Wednesday, April 8, 2009

Beware Of The Fire Of The Sages

From Passover (starting tonight) to Rosh HaShana (the Jewish New Year), Jews traditionally read a chapter of the Pirkei Avot ("The Ethics of the Fathers"), every Sabbath. The Pirkei Avot mostly consists of one tractate of the Talmud. It's the part of the Talmud that even relatively unlearned Jews like myself seem likely to have read—a book full of practical and moral teachings.

I was dipping into it recently and read a bit that reminded me of Korzybski. Korzybski, a man full of practical and moral teachings, seems more and more to fit the classical curmudgeon mold, the more I learn about him. He had some very hard edges at times with people whom he clearly wanted to teach and help. It put off some of them, I'm nigh sure. Perhaps that hardness comes closer to what one should expect from a teacher like him and not a gentle Mr. or Dr. Feel-Good that some would prefer. The road to becoming wiser, even with help, may inevitably involve bumps and bruises. And our teachers along the way may not seem as nice as we would like—though no excuses for unnecessary cruelty or the foibles of the great. As Rabbi Eliezer said in the Pirkei Avot (Chapter 2),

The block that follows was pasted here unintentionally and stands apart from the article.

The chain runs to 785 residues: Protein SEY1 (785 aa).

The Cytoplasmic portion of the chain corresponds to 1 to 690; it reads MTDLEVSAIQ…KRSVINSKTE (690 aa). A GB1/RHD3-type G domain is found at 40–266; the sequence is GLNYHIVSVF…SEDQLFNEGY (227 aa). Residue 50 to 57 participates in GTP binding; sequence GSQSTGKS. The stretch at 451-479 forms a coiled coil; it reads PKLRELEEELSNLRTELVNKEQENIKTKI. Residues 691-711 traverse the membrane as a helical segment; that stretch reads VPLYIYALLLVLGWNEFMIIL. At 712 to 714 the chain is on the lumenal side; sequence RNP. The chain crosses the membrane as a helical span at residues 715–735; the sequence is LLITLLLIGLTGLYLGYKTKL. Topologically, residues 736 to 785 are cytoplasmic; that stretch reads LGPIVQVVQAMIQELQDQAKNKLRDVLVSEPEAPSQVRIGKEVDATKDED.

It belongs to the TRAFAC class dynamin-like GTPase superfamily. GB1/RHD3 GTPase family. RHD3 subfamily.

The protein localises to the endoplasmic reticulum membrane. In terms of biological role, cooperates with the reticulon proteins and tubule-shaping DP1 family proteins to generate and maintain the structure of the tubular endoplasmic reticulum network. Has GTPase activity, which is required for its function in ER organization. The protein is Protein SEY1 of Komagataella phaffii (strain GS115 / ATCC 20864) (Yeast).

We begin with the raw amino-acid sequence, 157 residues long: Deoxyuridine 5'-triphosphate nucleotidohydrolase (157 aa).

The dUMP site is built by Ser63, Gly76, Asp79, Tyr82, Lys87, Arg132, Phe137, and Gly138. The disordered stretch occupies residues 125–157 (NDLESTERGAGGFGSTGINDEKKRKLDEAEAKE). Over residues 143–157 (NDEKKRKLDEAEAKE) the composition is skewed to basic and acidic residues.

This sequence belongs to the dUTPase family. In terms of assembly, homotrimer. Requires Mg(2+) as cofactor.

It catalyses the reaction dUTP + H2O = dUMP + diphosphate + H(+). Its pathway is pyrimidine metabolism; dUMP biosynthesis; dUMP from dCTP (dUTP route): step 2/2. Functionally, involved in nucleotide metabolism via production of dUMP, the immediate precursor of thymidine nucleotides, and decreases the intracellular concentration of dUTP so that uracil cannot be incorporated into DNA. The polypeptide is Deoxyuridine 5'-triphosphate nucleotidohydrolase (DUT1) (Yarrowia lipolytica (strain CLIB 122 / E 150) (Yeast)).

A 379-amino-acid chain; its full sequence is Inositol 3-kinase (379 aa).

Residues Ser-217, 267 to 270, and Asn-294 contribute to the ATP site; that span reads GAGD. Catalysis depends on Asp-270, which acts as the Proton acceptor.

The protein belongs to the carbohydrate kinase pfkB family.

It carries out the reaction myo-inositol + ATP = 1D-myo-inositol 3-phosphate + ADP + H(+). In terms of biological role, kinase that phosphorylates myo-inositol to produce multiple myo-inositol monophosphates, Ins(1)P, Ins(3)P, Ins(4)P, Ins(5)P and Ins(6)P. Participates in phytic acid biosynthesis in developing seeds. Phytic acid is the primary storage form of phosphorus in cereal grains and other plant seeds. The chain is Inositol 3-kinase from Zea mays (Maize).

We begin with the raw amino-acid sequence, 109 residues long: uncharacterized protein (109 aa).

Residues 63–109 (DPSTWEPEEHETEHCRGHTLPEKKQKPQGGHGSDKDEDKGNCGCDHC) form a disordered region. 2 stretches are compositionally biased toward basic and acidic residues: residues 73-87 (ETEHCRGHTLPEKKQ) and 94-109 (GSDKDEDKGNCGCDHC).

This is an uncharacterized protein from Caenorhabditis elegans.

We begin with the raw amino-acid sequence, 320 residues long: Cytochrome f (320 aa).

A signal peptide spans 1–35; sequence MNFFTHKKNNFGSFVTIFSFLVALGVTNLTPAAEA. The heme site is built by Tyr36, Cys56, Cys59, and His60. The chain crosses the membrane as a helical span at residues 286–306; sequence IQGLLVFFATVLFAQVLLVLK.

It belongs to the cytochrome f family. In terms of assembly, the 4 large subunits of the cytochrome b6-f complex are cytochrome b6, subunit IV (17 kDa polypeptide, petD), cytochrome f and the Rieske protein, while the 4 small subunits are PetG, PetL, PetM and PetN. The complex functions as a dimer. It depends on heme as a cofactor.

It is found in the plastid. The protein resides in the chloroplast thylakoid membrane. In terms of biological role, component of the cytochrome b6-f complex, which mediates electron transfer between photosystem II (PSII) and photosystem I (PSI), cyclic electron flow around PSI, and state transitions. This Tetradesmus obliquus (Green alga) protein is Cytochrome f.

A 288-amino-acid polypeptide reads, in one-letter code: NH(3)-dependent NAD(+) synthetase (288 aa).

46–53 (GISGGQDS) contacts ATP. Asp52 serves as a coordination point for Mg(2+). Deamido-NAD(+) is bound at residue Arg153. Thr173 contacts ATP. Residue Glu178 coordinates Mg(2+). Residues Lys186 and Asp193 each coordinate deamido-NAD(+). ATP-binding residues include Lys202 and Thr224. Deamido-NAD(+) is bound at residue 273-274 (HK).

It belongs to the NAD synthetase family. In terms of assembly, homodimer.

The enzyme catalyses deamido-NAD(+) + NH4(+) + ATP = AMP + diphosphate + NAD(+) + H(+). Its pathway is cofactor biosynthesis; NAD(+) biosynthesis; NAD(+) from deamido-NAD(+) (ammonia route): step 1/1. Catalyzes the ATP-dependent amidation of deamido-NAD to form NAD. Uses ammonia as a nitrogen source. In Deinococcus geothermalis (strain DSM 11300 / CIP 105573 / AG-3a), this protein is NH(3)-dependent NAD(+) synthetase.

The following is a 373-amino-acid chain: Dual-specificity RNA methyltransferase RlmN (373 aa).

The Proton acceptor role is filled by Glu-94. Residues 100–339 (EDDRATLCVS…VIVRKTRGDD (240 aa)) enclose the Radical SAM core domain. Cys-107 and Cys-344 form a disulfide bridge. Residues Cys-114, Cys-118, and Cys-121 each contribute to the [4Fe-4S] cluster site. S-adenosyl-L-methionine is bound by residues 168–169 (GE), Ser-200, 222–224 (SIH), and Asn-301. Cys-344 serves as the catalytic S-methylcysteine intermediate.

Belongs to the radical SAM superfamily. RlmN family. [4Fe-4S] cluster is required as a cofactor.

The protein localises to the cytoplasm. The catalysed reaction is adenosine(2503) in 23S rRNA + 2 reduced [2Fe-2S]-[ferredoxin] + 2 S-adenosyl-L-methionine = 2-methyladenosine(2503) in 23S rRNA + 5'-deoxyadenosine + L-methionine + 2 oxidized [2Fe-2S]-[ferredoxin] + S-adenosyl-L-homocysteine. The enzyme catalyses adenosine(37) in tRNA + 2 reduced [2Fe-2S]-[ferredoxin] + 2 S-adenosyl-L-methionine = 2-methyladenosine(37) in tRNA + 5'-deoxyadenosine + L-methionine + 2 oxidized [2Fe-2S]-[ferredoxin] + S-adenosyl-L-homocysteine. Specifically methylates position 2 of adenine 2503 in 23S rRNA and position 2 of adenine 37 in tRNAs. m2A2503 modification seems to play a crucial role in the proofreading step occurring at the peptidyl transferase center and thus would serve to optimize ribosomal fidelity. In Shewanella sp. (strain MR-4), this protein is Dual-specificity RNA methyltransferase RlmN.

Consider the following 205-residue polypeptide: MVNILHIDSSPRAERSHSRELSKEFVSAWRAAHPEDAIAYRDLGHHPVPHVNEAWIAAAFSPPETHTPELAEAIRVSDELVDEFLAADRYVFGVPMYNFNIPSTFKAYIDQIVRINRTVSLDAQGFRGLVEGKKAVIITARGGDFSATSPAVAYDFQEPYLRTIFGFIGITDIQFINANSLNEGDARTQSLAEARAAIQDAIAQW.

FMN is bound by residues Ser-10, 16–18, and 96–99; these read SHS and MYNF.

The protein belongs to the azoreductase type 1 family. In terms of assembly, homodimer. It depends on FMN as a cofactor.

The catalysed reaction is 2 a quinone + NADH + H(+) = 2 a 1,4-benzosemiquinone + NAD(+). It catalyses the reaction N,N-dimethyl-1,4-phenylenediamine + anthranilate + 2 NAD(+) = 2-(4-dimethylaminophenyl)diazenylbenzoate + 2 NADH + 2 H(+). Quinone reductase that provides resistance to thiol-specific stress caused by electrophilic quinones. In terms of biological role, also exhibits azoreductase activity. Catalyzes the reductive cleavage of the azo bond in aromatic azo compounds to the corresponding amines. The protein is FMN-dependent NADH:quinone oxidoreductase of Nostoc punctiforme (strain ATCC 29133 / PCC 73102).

... You should warm yourself opposite the fire of the Sages, but be cautious that you not be burned by their glowing coals. For their bite is the bite of a fox. Their sting is the sting of a scorpion. Their hiss is the hiss of a serpent. And all their words are coals of fire.

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